A few weeks ago I read someone (whom I cannot remember…) predict that Google Reader would soon disappear, and this person was right. Fortunately, I took the advice at the time and started looking into alternatives as Google just announced that Google Reader will be shut down in July.
First, I exported all of my RSS feeds from Google Reader. To do this, I needed to find the export option, which is hidden in the settings page.
Next, I had to find the export link. I noticed right away that this exporting process used to be a LOT easier. Sigh.
Clicking on this link took me to a sign-in page for Google’s Takeout service (which seems to be a utility for exporting any of your data out of Google). After a couple of failures, I finally managed to download an archive of my Google Reader information.
Clicking on Create Archive generated an archive of my RSS subscriptions, which I then had to download and extract (I recommend 7Zip for this). Inside this archive was the one file I wanted, the OPML file for my subscriptions. I knew I would need this file so I could import my subscriptions into another service.
Once I had a copy of my subscriptions in place, I looked into desktop alternatives, and found Thunderbird, Outlook, RSS Bandit, and RSS Owl. After installing RSS Bandit and successfully importing all of RSS feeds into it, I realized I did not want a desktop application because I would end up only ever being able to read my RSS feeds from that specific computer. I really appreciated the portability of Google Reader, and this was one feature I didn’t want to lose.
I had heard about other online RSS readers, but after Google Reader announced that they were shutting down, I decided that I would prefer to try hosting my own online RSS reader. I had a suspicion that some open source projects would exist, and with some minimal searching, I found three options: Tiny Tiny RSS, Selfoss, and RSS Lounge.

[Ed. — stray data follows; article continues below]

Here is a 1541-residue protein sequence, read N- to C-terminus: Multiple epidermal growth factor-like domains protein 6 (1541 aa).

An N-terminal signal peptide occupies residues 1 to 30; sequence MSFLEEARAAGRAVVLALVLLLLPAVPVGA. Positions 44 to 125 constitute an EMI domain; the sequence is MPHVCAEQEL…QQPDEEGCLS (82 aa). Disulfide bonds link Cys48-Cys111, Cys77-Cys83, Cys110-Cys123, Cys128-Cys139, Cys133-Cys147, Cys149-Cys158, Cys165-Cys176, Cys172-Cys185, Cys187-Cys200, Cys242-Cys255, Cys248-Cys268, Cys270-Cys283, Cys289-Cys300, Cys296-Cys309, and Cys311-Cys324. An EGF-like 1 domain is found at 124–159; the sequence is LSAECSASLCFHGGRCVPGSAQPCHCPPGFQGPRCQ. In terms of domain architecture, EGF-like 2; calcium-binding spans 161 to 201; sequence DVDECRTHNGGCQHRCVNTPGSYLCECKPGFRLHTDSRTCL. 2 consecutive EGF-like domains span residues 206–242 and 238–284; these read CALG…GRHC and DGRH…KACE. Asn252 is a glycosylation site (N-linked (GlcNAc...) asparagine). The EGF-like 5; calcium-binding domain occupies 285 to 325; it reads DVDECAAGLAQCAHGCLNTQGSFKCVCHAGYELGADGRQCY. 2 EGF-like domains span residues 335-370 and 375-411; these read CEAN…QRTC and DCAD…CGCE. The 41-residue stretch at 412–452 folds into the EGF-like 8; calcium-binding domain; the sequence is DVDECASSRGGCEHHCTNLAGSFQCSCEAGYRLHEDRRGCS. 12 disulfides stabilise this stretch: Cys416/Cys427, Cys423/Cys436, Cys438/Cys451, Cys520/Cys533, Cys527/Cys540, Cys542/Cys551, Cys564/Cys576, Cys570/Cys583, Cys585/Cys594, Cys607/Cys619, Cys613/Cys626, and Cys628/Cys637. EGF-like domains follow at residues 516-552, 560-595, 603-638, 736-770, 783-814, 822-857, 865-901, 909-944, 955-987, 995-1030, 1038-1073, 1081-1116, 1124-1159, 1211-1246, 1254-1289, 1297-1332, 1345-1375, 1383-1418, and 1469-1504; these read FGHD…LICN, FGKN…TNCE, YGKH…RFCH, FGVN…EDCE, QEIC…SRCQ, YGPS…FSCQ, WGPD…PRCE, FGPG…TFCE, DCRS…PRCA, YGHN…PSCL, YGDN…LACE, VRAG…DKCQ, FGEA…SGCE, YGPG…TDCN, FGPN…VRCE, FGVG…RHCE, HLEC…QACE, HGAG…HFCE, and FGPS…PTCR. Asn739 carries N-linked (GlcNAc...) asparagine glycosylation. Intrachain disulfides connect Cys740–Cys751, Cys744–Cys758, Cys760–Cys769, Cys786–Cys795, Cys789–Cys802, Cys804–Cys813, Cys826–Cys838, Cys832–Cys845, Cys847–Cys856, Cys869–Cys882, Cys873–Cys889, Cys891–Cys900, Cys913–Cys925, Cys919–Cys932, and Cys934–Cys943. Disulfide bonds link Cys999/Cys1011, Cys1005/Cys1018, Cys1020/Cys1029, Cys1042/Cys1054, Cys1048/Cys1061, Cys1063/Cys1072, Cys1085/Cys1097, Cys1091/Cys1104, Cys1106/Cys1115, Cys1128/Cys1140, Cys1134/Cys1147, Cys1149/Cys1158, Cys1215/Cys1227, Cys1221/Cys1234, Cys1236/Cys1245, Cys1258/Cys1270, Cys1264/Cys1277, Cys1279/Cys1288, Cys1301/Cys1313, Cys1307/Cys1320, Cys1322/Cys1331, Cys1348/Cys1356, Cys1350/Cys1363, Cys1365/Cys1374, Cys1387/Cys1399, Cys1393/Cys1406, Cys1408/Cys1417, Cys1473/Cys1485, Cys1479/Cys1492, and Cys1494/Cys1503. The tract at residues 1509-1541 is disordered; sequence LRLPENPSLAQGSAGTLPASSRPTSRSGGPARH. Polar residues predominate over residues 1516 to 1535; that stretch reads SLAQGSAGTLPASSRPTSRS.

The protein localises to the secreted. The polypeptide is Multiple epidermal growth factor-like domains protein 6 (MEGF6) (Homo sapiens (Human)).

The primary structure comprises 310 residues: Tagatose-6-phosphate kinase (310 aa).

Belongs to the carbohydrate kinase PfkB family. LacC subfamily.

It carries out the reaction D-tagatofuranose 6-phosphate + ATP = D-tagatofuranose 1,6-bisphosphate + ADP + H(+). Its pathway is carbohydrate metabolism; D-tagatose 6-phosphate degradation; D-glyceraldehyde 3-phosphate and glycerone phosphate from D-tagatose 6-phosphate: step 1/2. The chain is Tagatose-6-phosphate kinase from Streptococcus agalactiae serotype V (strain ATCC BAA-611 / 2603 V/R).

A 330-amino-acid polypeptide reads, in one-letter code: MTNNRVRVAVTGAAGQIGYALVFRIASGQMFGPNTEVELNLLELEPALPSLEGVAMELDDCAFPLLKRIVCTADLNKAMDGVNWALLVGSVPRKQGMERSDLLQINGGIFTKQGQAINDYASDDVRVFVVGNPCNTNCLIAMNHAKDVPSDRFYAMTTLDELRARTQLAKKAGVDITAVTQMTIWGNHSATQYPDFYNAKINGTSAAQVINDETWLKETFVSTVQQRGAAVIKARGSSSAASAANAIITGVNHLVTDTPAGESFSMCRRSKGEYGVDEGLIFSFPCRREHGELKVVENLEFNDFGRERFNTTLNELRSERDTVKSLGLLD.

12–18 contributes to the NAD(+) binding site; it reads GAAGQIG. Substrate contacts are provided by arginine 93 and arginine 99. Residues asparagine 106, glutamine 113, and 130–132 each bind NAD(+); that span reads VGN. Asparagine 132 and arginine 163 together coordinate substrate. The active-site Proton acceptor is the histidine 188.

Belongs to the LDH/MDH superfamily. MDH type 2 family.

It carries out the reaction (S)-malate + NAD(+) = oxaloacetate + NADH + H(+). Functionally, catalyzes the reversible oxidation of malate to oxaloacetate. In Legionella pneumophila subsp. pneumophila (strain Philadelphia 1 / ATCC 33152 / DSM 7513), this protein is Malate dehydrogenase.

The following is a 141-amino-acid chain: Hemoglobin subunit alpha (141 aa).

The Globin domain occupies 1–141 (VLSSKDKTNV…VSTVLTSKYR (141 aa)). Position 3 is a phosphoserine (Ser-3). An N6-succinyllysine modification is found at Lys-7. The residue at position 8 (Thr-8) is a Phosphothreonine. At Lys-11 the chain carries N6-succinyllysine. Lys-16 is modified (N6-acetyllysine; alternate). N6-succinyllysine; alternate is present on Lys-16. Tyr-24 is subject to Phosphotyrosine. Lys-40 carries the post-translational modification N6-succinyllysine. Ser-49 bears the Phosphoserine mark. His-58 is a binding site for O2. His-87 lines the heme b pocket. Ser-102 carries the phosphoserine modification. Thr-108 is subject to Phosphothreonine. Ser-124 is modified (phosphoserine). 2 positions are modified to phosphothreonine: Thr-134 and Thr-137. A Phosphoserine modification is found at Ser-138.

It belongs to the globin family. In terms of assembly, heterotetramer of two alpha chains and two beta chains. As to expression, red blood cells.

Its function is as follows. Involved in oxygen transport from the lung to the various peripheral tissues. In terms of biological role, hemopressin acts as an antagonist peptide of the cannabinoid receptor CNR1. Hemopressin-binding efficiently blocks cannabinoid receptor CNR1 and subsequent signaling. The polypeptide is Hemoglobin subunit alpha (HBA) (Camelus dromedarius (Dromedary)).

I tried to install Tiny Tiny RSS, but for some reason it failed, and so I quickly gave up on it (given I had other options). I then looked at some screen-shots of Selfoss and RSS Lounge, and decided I liked the look and feel of RSS Lounge better, so I installed it instead.
Installing RSS Lounge was relatively easy as web applications go. I had to extract the files from the archive I downloaded, and uploaded them to my site using Filezilla into a subfolder on this website. Next, I created a database for RSS Lounge using Cpanel, set the file permissions as per the installation instructions, and then navigated to the online installation page.
I entered in the information required for the database, and chose a username and password for the site. I also chose to keep the public access option unchecked, not because I am particularly concerned about other people knowing what I am reading, but because I want to keep extra traffic to my site to a minimum. Next, I logged into my new RSS reader, and found the OPML import option. I selected my subscriptions file and uploaded it to the site.
At first, I thought nothing had happened, until eventually the page refreshed and I saw a progress bar filling up. It took a very long time for all of the subscriptions to be updated, as each of the 729 blogs I am currently subscribed to had to have it’s RSS feed fetched, parsed, and "new" entries added to the site.
Once all of the RSS feeds were updated, I had over 4000 "unread" posts. Of course, I had actually already at least scanned all of these posts in Google Reader and marked them as read, so I started to mark them manually as read, 50 posts at a time. After 3 or 4 minutes of clicking, I gave up, and ran the following command in my database which updated all of my unread items as read. Whew!
I’ve now completely migrated away from Google Reader, and have access to my RSS feeds in an online program that I can control myself. The only reason I’ve used Google Reader since is to verify that my online reader is in fact fetching all of my feeds, which it apparently is.